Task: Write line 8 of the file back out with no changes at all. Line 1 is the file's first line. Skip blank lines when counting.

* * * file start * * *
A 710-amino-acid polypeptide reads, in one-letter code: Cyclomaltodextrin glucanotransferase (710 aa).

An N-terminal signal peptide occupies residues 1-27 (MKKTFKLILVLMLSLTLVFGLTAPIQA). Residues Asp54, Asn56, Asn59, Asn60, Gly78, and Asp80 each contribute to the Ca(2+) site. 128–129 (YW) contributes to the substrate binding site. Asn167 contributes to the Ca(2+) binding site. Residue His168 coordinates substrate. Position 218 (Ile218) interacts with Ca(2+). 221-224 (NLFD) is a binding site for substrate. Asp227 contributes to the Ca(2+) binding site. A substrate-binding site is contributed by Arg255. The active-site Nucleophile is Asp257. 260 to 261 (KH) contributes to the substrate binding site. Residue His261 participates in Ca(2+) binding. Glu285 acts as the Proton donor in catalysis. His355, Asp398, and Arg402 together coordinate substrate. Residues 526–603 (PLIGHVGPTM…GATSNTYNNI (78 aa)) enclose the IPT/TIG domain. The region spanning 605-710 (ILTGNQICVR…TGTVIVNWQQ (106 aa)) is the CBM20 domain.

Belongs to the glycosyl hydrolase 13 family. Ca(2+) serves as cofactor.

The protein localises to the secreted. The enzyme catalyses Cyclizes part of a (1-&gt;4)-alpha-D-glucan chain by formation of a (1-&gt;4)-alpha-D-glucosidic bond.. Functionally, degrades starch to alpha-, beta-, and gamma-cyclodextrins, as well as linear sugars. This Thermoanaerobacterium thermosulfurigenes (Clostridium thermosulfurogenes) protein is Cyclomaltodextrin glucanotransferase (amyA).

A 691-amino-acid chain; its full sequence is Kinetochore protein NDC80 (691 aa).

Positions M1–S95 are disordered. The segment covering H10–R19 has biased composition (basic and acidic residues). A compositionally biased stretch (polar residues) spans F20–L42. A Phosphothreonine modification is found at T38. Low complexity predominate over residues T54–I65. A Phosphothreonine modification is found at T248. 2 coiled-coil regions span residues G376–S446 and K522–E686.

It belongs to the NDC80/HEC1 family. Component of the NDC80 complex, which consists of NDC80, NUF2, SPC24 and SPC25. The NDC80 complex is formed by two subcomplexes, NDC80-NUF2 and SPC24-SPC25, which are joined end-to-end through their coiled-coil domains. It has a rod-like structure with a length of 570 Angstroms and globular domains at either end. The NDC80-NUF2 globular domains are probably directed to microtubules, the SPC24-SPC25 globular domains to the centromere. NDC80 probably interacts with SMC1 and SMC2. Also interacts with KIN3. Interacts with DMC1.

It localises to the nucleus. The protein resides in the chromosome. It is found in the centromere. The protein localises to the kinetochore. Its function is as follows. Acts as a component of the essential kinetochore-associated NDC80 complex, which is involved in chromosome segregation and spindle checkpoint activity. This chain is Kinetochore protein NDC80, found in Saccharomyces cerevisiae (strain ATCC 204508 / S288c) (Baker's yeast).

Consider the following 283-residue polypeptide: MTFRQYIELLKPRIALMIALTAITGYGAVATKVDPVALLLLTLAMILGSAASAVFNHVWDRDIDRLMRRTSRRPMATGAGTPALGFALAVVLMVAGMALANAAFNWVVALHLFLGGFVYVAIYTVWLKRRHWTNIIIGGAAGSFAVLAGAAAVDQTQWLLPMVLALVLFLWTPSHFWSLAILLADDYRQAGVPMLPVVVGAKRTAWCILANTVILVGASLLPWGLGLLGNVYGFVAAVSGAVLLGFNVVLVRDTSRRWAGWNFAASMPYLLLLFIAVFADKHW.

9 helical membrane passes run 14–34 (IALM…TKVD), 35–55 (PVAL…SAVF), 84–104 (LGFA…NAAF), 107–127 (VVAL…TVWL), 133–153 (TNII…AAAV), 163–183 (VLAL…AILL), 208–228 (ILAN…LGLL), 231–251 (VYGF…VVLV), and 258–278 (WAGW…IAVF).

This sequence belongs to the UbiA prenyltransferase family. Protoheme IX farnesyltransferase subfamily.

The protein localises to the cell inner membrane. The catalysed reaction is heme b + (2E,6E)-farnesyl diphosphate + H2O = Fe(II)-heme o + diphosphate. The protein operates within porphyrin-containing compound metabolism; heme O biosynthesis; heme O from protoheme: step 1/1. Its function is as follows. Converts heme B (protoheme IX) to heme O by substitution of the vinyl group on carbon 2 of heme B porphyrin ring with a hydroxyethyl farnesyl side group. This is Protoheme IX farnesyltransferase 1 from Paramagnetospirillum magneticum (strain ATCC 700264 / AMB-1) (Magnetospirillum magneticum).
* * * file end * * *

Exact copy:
It localises to the nucleus. The protein resides in the chromosome. It is found in the centromere. The protein localises to the kinetochore. Its function is as follows. Acts as a component of the essential kinetochore-associated NDC80 complex, which is involved in chromosome segregation and spindle checkpoint activity. This chain is Kinetochore protein NDC80, found in Saccharomyces cerevisiae (strain ATCC 204508 / S288c) (Baker's yeast).